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The Quinnipiac Chronicle

The Student News Site of Quinnipiac University

The Quinnipiac Chronicle

The Student News Site of Quinnipiac University

The Quinnipiac Chronicle

Quinnipiac community hosts gathering after recent tragedies in Israel and Gaza

Nicholas Pestritto
Quinnipiac University President Judy Olian listens to local and campus leaders at an Oct. 10 gathering held to provide community members with a space to reflect upon the ongoing conflict in Israel and Gaza.

In the wake of a surge in conflict in Israel and Gaza, Quinnipiac University officials on Oct. 10 hosted a community gathering in the Carl Hansen Student Center to provide students, faculty and staff with support and a safe space for reflection.

The militant group Hamas launched an attack on southern Israel three days prior, on Oct. 7. Israeli military forces subsequently retaliated by launching airstrikes and blockading access to humanitarian aid in Gaza.

Thousands of people, including children, have been killed, injured and displaced from their homes amid the violence — and the causalty counts are expected to rise as the conflict progresses.

Jennifer Brown, dean of the university’s School of Law, opened the forum with remarks and reassurances on behalf of faculty and administration.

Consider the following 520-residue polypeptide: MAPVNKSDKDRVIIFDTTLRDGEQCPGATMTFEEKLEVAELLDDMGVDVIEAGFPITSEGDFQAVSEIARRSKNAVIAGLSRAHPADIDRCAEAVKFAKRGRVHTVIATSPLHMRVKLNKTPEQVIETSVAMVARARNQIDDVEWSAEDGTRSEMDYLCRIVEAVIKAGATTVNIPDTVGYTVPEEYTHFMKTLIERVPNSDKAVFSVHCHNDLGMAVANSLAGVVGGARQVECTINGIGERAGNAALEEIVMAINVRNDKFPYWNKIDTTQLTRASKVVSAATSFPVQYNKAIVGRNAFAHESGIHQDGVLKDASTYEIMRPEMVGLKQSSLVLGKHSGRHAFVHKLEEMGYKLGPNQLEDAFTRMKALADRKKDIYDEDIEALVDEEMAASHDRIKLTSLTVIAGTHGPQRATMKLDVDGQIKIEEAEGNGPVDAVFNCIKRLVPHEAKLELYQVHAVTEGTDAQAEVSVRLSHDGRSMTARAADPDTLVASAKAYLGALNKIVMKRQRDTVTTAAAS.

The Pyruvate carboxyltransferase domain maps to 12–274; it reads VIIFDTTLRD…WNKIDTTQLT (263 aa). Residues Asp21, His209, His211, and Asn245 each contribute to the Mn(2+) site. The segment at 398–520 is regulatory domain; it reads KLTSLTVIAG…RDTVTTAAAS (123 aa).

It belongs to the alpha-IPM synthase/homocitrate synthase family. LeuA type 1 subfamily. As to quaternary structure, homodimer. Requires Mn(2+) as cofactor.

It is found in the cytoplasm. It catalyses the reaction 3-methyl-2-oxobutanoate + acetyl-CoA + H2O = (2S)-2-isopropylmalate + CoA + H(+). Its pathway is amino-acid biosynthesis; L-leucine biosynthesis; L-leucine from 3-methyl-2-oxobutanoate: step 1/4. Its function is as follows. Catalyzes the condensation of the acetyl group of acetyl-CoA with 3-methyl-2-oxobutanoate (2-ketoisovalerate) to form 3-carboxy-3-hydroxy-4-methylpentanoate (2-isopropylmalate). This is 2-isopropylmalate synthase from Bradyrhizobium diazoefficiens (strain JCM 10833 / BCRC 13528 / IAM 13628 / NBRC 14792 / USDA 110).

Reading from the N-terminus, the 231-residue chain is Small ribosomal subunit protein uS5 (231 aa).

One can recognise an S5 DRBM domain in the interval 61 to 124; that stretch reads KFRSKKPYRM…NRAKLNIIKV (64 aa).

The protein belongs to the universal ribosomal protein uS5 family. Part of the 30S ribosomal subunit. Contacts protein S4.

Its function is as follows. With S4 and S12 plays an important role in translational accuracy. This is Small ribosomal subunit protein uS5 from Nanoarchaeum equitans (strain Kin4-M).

“We thought it would be helpful for our community to gather in unity and solidarity,” Brown said. “To support each other but mostly to listen.”

Omer Bajwa, director of Muslim life in the chaplain’s office at Yale University, condemned the violence and spoke about the outpouring of grief he has seen from his Jewish, Israeli, Arab and Palestinian students.

“I can share my truth and my feelings and also create a space that I can listen to another’s truth and feelings as well,” Bajwa said. “They don’t need to be mutually exclusive.”

Bajwa argued that values of tolerance, conversation, exchange and engagement would help communities navigate the pain, grief and suffering.

“I have no answers, other than you are not alone,” said Reena Judd, Quinnipiac’s rabbi.

Students who attended the event, which began in the piazza around 9 p.m. and lasted roughly 30 minutes, had mixed reactions about the length of the gathering.